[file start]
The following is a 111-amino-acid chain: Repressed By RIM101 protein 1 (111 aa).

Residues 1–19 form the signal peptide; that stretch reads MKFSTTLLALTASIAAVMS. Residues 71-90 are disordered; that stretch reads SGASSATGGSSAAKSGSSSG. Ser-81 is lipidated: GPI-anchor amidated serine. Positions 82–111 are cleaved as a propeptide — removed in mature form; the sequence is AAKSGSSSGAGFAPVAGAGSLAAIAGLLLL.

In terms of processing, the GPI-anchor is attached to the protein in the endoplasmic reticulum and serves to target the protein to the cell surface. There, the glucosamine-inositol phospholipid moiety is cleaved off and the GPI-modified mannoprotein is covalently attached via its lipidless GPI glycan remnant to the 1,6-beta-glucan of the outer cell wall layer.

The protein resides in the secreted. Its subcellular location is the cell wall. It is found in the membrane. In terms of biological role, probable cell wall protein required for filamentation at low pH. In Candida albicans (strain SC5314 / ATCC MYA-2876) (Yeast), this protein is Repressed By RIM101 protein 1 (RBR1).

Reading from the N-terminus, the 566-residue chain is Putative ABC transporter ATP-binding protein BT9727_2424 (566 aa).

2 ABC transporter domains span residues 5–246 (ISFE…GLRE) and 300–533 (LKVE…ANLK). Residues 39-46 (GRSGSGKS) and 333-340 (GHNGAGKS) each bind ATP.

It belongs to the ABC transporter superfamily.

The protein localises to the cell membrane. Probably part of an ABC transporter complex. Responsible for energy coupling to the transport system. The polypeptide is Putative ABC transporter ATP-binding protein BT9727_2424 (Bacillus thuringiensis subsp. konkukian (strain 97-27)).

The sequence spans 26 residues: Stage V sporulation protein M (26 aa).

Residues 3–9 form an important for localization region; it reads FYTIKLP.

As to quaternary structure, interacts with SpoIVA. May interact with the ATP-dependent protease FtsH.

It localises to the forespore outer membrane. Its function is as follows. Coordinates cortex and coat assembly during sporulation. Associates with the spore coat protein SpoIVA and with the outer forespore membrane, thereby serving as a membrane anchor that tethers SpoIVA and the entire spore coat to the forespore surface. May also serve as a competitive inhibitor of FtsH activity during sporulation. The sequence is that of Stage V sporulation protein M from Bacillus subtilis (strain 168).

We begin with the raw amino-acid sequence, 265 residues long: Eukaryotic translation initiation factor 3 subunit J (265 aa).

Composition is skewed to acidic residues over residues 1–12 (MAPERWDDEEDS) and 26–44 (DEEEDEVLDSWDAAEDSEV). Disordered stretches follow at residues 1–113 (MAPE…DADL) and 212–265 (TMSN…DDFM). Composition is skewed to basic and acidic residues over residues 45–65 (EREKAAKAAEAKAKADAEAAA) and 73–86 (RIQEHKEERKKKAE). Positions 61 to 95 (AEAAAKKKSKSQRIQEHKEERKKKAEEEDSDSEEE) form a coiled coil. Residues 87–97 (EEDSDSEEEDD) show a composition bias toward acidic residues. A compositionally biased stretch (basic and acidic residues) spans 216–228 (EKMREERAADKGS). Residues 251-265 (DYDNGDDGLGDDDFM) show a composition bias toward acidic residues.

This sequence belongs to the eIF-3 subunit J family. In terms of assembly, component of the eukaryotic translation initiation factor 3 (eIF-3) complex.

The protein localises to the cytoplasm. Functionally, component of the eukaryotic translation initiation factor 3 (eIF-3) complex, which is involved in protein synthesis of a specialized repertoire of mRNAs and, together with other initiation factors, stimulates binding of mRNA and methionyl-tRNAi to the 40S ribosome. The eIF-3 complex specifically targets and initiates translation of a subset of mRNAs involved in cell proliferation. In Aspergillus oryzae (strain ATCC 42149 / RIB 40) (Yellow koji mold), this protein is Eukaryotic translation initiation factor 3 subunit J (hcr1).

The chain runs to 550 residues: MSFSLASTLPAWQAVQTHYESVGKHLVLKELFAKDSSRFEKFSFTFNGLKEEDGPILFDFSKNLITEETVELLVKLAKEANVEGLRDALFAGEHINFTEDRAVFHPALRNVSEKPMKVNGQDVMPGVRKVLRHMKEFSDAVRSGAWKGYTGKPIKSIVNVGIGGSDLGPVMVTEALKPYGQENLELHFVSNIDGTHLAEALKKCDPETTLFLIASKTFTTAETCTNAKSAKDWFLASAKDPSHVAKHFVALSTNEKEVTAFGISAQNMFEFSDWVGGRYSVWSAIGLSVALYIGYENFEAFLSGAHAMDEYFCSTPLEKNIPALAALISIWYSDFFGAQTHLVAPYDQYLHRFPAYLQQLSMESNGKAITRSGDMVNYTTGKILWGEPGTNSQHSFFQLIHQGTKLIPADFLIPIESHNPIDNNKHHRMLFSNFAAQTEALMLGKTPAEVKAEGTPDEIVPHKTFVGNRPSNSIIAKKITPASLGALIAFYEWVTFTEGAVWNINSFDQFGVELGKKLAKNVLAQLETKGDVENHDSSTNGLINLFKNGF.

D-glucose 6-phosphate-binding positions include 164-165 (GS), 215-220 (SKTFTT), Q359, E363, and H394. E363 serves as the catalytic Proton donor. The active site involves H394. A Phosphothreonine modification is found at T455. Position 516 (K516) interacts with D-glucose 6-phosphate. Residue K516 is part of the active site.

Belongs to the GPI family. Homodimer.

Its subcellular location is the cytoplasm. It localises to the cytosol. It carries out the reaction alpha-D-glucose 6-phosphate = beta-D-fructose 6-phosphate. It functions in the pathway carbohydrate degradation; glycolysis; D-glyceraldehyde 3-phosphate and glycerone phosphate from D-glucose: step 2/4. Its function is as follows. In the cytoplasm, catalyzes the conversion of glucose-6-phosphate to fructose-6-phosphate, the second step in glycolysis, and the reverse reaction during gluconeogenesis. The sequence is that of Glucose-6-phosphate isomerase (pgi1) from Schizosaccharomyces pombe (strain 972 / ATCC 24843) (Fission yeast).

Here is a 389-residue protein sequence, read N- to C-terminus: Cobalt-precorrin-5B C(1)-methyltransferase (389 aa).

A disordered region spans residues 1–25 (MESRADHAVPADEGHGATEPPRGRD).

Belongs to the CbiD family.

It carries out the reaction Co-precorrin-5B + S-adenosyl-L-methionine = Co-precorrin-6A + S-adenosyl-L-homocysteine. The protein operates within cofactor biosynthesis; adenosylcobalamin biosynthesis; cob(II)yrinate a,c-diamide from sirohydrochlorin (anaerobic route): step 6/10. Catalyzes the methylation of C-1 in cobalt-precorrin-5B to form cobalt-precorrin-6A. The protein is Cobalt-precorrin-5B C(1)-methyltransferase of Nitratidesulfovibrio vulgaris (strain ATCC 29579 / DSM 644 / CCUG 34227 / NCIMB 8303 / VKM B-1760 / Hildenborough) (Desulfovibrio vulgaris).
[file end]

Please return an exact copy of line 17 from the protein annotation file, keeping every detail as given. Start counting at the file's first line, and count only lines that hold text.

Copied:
The chain runs to 550 residues: MSFSLASTLPAWQAVQTHYESVGKHLVLKELFAKDSSRFEKFSFTFNGLKEEDGPILFDFSKNLITEETVELLVKLAKEANVEGLRDALFAGEHINFTEDRAVFHPALRNVSEKPMKVNGQDVMPGVRKVLRHMKEFSDAVRSGAWKGYTGKPIKSIVNVGIGGSDLGPVMVTEALKPYGQENLELHFVSNIDGTHLAEALKKCDPETTLFLIASKTFTTAETCTNAKSAKDWFLASAKDPSHVAKHFVALSTNEKEVTAFGISAQNMFEFSDWVGGRYSVWSAIGLSVALYIGYENFEAFLSGAHAMDEYFCSTPLEKNIPALAALISIWYSDFFGAQTHLVAPYDQYLHRFPAYLQQLSMESNGKAITRSGDMVNYTTGKILWGEPGTNSQHSFFQLIHQGTKLIPADFLIPIESHNPIDNNKHHRMLFSNFAAQTEALMLGKTPAEVKAEGTPDEIVPHKTFVGNRPSNSIIAKKITPASLGALIAFYEWVTFTEGAVWNINSFDQFGVELGKKLAKNVLAQLETKGDVENHDSSTNGLINLFKNGF.